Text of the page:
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Dry Eyes or KCS

Keratoconjunctivitis sicca is the medical term used to describe a condition called "dry eye". When pets suffer from this condition, they are unable to produce enough tears to lubricate and moisten the eye. This is a very painful condition, leaving the pet with the sensation that the eyes are full of grit or sand. It hurts every time they blink. Many pets will squint, as the eyes are more sensitive to light. Thick, sticky mucoid discharge will commonly coat the eyes. This is the body's way of protecting the cornea, trying to prevent it from drying.

KCS can be a genetic problem or it can result from an immune-mediated attack against the glands that produce tears. The most common medications or eye drops used to treat the disease include cyclosporine, prednisone, and tacrolimus, all of which suppress the immune response, allowing inflammation to decrease in the eye and the tear glands. Unfortunately, for many pets, these medications must be used two to three times daily...for life. In addition to using medicated eye drops, lubricating drops need to be placed in the eye many times a day, which may be difficult to achieve for many pet owners.

If you need to use lubricating drops, I recommend looking for Genteal or Refresh gels, as these drops are water based. Most over the counter or veterinarian-prescribed ointments and gels are petroleum based. The petroleum may cause further irritation to the eyes. Gels and drops only provide relief for a short period of time, possibly no more than 15 to 30 minutes.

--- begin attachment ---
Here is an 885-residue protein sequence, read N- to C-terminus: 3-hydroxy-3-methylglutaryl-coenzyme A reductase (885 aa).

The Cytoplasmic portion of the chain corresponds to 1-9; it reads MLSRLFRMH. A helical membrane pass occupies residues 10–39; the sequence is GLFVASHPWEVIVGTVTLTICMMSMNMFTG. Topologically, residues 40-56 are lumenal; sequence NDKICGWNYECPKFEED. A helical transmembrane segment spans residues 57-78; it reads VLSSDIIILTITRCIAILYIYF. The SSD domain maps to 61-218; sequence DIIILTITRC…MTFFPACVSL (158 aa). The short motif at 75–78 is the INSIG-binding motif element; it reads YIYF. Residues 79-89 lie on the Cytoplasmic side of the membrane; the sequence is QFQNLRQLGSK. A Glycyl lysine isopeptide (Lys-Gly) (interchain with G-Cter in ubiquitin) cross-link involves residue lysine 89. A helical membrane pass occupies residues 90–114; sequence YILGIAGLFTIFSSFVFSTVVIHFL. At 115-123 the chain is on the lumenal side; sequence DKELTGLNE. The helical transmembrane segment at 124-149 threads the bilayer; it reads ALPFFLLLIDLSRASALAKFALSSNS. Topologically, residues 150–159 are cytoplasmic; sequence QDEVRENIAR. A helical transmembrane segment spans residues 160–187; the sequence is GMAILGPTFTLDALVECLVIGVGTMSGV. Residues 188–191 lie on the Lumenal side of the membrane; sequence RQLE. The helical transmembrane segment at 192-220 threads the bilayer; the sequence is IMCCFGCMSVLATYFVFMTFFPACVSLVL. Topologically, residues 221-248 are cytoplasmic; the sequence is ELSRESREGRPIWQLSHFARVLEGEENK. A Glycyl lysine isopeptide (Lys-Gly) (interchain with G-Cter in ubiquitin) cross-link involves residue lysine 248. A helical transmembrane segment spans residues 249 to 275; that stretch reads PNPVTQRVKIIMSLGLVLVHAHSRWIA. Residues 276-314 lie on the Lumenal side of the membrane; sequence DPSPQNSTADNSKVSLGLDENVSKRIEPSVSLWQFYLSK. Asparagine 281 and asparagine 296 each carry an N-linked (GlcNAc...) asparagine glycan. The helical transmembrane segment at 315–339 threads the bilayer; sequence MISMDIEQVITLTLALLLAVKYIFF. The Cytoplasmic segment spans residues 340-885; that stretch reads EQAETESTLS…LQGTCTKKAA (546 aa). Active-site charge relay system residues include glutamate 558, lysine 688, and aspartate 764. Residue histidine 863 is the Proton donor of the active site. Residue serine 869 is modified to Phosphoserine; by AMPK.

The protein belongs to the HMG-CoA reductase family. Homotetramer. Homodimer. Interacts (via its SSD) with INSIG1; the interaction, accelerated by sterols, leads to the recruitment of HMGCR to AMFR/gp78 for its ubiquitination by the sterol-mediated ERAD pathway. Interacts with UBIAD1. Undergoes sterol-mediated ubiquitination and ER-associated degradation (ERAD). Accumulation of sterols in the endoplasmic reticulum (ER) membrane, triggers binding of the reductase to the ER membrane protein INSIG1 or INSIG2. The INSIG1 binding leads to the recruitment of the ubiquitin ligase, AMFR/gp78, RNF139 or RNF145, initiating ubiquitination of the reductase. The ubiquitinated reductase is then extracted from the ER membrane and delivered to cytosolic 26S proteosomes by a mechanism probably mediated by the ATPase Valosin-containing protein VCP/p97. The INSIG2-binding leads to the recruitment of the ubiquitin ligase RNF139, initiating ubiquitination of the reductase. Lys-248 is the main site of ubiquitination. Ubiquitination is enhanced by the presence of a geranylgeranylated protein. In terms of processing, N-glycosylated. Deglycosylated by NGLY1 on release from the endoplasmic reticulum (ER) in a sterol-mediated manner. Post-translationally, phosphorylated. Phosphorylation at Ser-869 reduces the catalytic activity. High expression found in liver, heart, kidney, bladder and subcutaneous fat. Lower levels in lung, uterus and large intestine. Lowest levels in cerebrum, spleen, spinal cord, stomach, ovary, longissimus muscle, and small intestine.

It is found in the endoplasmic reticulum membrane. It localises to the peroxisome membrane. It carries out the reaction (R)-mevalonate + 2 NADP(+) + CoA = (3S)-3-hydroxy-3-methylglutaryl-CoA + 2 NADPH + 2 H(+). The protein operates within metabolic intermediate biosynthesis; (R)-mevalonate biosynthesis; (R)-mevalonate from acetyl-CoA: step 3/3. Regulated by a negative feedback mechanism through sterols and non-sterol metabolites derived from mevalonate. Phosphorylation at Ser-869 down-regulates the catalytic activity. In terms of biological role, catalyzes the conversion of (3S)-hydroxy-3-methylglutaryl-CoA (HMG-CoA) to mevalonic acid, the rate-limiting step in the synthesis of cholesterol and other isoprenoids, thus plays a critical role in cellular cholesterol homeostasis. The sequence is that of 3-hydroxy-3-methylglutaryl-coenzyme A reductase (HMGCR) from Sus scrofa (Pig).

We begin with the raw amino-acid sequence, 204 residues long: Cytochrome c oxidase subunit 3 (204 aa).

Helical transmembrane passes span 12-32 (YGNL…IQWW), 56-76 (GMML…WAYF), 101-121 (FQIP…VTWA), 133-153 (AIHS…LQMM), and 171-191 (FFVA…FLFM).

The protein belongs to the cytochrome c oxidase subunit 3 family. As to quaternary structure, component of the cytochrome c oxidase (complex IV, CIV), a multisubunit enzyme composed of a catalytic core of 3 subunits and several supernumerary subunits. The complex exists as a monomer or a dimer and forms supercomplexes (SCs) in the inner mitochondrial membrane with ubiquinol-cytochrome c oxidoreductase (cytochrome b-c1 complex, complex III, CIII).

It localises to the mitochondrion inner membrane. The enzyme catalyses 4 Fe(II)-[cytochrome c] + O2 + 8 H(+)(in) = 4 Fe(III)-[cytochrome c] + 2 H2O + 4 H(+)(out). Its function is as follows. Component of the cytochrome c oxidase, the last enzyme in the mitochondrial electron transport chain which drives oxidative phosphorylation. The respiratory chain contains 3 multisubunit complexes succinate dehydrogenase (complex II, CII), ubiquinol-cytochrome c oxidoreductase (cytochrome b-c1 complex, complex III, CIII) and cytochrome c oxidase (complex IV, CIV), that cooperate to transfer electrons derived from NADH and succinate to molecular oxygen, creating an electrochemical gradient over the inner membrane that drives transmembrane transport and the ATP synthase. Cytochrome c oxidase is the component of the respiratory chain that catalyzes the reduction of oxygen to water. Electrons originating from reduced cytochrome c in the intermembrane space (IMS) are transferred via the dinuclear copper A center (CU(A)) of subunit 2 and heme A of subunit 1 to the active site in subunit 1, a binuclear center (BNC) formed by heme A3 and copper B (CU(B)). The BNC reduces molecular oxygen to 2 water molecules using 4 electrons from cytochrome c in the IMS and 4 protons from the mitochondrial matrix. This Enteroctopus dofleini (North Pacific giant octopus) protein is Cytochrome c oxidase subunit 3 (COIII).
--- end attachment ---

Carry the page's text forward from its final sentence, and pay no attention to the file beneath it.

Pets with dry eye may show marked improvement when the diet is changed to support the problems. The liver is the ruler of the eyes, so liver support is essential. Because tears are moisture and moisture is Yin, Yin tonic foods will also help. Food ingredients that transform phlegm (the mucous produced by the eyes when tears are absent) will help moisten and improve tear flow.

Years ago I designed a dry eye diet for my little English Toy Spaniel, George. He was able to be taken off all medications and eye drops within three months of his diet change. While the response may not be as impressive in every dog, the diet may help make your pet more comfortable. All dry kibble food must be eliminated from the diet, as dry kibble promotes phlegm production and dryness.

Dry Eye Diet 

1 pound ground beef (90% lean, 10% fat)
3 ounces beef liver chopped or ground
4 ounces beef heart chopped or ground
6 ounces spinach chopped or ground
3 ounces carrot finely chopped or ground
3 whole eggs                                                                                                          Shells from 1 and 1/2 eggs ground
2 ounces clams rinsed well to remove salt
1 pear chopped or ground
3 teaspoons finely ground almonds
3 teaspoons ground peppermint
2 ounces sardines canned in water at the time of feeding                              1/2 gram dried kelp powder

 

This diet can be ground and mixed together, cooking at 325° F. for 30 to 45 minutes in a loaf or square baking pan, cooked on low for 4 to 6 hours in a slow cooker, or fed raw.

Good treats include sardines, hard-boiled eggs, carrots, pears, and freeze-dried organs.

- We recommend pre-portioning and freezing any extra food you don't plan to feed after 72 hours. Frozen food is best offered up to 3 months after freezing for optimal nutrition.
- All nuts, seeds, grains, tablet based supplements, and produce used in this recipe should be finely chopped for better digestibility, bioavailability, and distribution. A food processor works great for this step!
- Fine powder supplements and oils should be thoroughly mixed into recipe.
- Capsule/perle ingredients may be opened for better distribution.
- Fish oils or other sources of omega 3 fatty acids should be added at the time of feeding.

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